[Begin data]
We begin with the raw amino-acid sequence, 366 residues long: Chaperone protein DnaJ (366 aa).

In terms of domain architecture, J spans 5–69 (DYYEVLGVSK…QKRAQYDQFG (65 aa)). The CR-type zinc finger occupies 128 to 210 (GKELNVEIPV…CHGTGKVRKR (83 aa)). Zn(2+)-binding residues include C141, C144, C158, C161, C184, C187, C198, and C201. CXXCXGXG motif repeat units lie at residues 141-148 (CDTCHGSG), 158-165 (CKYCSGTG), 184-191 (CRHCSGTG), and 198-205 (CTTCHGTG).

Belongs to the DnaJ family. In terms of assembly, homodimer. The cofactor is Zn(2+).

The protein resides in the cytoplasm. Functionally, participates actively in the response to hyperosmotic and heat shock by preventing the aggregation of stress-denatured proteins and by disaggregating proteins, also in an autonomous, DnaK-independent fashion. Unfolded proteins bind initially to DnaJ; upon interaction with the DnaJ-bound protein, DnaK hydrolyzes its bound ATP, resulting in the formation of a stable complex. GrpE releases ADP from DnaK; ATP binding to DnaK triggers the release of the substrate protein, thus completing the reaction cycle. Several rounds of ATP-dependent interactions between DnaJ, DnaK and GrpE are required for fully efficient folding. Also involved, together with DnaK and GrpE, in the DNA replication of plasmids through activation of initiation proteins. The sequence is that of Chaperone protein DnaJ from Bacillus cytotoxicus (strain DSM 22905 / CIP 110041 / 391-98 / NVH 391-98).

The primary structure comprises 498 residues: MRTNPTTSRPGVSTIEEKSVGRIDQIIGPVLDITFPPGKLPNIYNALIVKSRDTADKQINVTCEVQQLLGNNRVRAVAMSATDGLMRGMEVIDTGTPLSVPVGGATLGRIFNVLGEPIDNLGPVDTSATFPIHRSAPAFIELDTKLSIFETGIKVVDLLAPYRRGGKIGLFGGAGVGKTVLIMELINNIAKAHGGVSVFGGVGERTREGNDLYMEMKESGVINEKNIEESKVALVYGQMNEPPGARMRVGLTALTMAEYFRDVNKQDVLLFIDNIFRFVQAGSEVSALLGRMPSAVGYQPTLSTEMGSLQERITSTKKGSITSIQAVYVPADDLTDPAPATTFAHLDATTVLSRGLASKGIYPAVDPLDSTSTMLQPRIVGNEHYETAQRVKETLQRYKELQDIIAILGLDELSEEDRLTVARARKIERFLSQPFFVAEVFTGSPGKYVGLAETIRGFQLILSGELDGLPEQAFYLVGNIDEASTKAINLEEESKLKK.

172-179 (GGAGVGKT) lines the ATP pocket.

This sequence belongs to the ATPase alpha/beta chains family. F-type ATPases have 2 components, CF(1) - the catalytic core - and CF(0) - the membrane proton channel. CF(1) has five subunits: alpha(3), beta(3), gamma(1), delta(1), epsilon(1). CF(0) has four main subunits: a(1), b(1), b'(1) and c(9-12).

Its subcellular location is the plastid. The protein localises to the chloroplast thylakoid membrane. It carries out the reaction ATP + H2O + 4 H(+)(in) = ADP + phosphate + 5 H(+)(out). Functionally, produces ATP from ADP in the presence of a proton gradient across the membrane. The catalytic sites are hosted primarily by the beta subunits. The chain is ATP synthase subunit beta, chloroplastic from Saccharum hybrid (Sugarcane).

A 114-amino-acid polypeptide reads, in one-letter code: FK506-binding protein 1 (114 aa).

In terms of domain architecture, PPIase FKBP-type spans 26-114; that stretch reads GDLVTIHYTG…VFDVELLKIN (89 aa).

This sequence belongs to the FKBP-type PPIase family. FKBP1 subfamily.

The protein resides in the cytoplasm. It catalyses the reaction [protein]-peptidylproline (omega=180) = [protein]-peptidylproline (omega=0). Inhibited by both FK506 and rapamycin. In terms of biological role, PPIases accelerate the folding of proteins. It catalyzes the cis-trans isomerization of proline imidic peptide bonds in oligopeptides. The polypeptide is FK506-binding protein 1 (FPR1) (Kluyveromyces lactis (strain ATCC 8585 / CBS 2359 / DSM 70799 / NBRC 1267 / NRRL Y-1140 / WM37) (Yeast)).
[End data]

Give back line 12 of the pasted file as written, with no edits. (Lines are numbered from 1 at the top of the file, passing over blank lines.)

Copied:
The protein resides in the cytoplasm. It catalyses the reaction [protein]-peptidylproline (omega=180) = [protein]-peptidylproline (omega=0). Inhibited by both FK506 and rapamycin. In terms of biological role, PPIases accelerate the folding of proteins. It catalyzes the cis-trans isomerization of proline imidic peptide bonds in oligopeptides. The polypeptide is FK506-binding protein 1 (FPR1) (Kluyveromyces lactis (strain ATCC 8585 / CBS 2359 / DSM 70799 / NBRC 1267 / NRRL Y-1140 / WM37) (Yeast)).